Those of you who have met Yeah know of what he is capable of and what he has already done for his people. Those of you who haven’t have read of his journey and his contributions to Mali. Yeah has the ability to change Mali for the better. Without the volunteers, this campaign would have been hard. Never underestimate the value of yourself and what you can offer. If you believe that this campaign is an effort to break the chains of poverty, illiteracy and poor healthcare, then support us. The people on the ground in Mali need change. If every person we knew donated the money they used for one morning coffee or soda, we could easily raise a $1000 in an hour. A $1000 helps us hold a rally in a big village. A $1000 can fill the gas tank of 50 motorcycles to reach the distant villages and towns. Support does not have to be financial. The power of the human voice is unmatchable. Tell a friend. Tell 100 friends. Post it on Facebook, Twitter and any other outlet you can think of. We have the ability to win this for Malians everywhere. But we cannot do this without you. This isn’t about winning the election on July 7th 2013. However the election is the first step to creating a secure Mali of equality and better living conditions. Can I count on you?

maliheart

 
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Posted by on April 5, 2013 in Past Posts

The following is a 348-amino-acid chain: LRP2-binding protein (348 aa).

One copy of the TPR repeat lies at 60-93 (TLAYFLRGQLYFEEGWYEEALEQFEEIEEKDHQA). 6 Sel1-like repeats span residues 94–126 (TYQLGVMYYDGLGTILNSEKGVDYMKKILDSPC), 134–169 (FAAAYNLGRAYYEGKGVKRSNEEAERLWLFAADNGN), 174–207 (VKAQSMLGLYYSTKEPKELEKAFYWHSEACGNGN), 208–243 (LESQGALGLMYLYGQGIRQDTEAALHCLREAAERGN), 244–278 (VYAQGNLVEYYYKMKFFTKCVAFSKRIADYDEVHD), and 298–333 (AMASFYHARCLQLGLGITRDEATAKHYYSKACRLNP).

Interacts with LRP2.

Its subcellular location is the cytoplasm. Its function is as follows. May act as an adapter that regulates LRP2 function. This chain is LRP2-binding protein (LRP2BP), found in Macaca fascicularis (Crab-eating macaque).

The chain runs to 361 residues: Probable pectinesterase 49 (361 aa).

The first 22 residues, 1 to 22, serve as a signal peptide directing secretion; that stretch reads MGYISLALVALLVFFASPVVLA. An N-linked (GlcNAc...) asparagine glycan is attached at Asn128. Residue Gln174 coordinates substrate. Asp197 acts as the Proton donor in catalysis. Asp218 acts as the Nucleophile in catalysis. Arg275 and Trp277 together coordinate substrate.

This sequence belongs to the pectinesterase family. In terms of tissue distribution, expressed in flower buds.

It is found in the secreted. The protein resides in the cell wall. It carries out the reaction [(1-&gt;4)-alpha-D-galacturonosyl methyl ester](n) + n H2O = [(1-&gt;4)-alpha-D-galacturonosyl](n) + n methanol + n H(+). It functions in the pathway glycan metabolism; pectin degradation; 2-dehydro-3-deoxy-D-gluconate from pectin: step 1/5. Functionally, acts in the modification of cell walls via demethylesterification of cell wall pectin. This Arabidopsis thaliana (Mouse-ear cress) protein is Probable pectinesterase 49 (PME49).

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Mali’s future

The year 2012 has been a challenging one for Mali. Mali is already the second poorest nation in the world with issues in many sectors like healthcare, education and government. And if that is not bad enough, the coup last year has made matters worse. While Sanogo seems nowhere in the picture, it is not hard to see that not much happens without his approval. The Interim President Dioncounda is a President in name and more power lies with the Interim Prime Minister Django Sissoko, who so far seems as ineffective as his predecessor. December 2012 saw the resignation of the previous Prime Minister Cheick Modibo Diarra as allegations circled that he was advancing his own political agenda instead of focusing on resolving Mali’s territorial integrity and helping prepare Mali for elections. After months of negotiations, the UN Security council finally backed a resolution to send an African led force to Mali to unseat the rebels in the Northern regions. Unfortunately we have seen more Islamist attacks on areas that were previously held by the Malian army. Yesterday, it was reported that there was an intense battle in the town of Konna, a small town by Mopti.Today reports show that the Malian army was able to successfully regain control of Konna.

So what does 2013 hold for Mali? One only has to be living among Malians to know that Mali is suffering internally. While Sanogo was hailed as a hero immediately after the coup, public opinion in his favor is starting to waiver. The cost of day to day goods has risen significantly and in an economy that already had a 35% unemployment rate before the coup, things seem bleak. Tourism has suffered dramatically and many hotels/restaurants are feeling the pinch. The people in the North are suffering under the imposition of Sharia law. In addition, the refugee crisis seems forgotten. It has become an issue that has been put on the back burner while Mali’s inefficient government tries to figure where it is going and what it is doing. Yeah’s most recent trip to the camps in Burkina Faso last week revealed degrading conditions. One woman in the camp told Yeah that the refugees were tired of the situation and the conditions and just wanted to return home. A home of a united Mali, not a North run by extremists.